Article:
Commented Mar 05, 2013
  • poshyvette aquino

    is it working?
    Commented Mar 05, 2013
  • shawn wilson

    i feel this is nice.
    Commented May 14, 2012
  • John miller

    To do the exercise in right way is very important because to get better effect of the work out. It is very important to do the exercise in right way. Nice post.
    Commented Mar 29, 2012
  • betty bridget kirimi

    i wish this site could be made available to developing countries where myths have blossomed and the attitude quite negative. also more invitation to your fitness activities.
    Commented Dec 13, 2011
  • betty bridget kirimi

    wish this site could be made accessible to developing countries where these myths have blossomed and the attitude quite negative by betty kirimi from kenya
    Commented Dec 13, 2011
  • Jana Sled

    Please explain:The faster you walk, step or run, for example, the more calories you use per minute. I was told and have read in many articles that state it doesn't matter the speed at which you do an activity its the distance. For example to run a 5k verses walk a 5k burns the same or about the same calories. The only difference is who gets finished first. So does speed of exercise really increase the calories burned?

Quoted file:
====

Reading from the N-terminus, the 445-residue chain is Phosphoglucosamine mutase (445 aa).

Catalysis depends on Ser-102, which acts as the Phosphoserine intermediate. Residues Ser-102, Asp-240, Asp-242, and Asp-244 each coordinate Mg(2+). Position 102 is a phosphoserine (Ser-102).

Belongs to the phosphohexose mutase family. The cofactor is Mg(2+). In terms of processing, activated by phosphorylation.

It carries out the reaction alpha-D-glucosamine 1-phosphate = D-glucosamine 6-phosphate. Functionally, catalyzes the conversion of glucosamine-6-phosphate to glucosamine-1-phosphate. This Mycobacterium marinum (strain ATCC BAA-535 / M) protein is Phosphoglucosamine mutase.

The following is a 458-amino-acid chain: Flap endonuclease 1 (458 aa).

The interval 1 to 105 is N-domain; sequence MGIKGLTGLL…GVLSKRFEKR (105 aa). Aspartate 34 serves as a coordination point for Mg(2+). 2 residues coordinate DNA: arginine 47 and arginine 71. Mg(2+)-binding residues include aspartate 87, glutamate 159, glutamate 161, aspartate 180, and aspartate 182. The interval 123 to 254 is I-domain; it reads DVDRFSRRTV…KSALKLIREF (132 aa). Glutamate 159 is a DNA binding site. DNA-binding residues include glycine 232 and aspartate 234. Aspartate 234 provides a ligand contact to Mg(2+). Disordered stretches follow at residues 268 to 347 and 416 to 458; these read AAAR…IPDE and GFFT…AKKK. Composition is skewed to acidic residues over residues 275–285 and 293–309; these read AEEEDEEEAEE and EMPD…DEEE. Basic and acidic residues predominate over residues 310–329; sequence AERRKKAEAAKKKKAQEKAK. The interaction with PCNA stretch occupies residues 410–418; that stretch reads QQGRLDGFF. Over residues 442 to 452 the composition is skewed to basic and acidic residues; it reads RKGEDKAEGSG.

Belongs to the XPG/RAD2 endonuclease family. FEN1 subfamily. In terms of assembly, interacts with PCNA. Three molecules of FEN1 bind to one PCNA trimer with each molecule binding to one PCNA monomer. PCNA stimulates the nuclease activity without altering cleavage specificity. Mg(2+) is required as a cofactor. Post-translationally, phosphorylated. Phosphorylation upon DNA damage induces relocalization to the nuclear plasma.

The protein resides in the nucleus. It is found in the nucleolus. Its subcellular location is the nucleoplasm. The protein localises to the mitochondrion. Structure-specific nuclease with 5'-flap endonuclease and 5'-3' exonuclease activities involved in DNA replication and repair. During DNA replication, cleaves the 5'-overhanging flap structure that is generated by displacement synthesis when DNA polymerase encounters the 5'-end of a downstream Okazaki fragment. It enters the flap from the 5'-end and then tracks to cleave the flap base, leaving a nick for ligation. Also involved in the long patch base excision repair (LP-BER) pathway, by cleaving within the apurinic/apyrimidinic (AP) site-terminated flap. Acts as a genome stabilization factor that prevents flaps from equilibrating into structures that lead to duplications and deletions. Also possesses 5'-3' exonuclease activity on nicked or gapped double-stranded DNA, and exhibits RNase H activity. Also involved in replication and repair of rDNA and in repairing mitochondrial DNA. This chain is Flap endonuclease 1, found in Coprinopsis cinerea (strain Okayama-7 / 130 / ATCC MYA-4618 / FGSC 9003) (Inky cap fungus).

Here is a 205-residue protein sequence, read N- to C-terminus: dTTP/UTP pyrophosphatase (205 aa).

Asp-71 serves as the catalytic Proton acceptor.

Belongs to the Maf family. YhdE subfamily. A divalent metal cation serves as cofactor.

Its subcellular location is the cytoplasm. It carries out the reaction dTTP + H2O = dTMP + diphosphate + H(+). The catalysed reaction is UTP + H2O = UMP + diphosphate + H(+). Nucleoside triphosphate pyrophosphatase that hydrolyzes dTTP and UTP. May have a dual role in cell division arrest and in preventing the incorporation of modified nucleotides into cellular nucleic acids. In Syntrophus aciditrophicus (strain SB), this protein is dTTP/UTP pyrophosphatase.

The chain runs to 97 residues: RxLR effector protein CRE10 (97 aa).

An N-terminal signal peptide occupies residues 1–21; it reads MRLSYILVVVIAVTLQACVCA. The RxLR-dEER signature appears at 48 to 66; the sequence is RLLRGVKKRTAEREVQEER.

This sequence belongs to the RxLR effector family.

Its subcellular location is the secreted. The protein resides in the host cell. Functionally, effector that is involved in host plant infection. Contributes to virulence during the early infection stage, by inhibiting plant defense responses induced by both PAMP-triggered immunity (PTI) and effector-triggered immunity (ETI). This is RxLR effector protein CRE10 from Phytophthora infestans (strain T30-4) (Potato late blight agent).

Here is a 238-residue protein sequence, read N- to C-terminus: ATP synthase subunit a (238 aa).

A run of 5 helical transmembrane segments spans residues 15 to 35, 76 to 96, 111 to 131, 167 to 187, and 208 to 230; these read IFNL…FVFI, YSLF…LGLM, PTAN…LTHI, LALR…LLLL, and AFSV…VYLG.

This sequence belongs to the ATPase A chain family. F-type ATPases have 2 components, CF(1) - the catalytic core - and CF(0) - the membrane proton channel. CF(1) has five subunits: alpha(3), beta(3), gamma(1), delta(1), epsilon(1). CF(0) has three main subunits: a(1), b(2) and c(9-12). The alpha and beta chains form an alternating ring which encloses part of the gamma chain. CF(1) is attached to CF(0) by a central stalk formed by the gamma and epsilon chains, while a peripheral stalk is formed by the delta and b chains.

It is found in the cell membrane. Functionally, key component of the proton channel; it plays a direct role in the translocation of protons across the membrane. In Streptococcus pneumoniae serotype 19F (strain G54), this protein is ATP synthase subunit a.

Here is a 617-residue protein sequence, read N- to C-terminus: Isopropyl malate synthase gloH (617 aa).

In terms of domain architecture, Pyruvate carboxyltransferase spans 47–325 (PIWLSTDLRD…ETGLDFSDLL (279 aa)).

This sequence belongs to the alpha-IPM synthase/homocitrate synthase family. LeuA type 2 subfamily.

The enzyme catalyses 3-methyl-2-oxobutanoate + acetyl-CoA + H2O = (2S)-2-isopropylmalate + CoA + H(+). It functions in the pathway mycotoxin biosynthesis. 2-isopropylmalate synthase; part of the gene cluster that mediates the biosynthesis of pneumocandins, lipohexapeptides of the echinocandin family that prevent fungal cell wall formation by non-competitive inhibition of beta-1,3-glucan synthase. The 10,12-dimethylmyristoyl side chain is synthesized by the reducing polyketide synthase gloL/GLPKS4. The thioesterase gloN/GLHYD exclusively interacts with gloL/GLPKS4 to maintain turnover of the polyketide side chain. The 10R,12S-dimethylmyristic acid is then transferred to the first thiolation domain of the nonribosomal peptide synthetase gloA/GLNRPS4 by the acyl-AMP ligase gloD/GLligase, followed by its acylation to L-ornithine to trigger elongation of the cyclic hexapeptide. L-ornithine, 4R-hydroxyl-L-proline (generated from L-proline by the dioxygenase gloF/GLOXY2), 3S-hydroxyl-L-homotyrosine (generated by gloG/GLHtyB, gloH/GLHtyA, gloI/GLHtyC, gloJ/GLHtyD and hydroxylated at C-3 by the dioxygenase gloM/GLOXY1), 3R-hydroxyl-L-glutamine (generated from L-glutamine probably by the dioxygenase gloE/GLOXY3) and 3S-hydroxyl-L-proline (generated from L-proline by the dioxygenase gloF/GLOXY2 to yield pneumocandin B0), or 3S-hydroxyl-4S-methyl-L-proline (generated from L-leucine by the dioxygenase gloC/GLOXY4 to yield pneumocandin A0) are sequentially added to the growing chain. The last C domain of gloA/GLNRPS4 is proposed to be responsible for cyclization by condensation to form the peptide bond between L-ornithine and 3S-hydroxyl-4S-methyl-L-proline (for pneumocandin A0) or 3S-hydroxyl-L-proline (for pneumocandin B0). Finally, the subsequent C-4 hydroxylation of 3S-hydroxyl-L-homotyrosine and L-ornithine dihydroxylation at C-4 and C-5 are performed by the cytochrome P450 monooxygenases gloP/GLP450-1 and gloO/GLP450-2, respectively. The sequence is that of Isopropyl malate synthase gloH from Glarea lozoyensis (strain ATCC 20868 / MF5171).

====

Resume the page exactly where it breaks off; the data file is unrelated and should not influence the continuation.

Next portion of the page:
Commented Jun 14, 2011
  • Chris MacDonald

    A comment from the university of Copenhagen. the work IDEA does is great and the articles and pposts are great. however, how about every time it is written "research has sown", "studies show" or other variations that we ALWAYS have a reference. without references, this can be seen as no more serious than a pop atrticle, even if the facts are correct. would be cool to see references. kind regards, chris.
    Commented Jan 06, 2009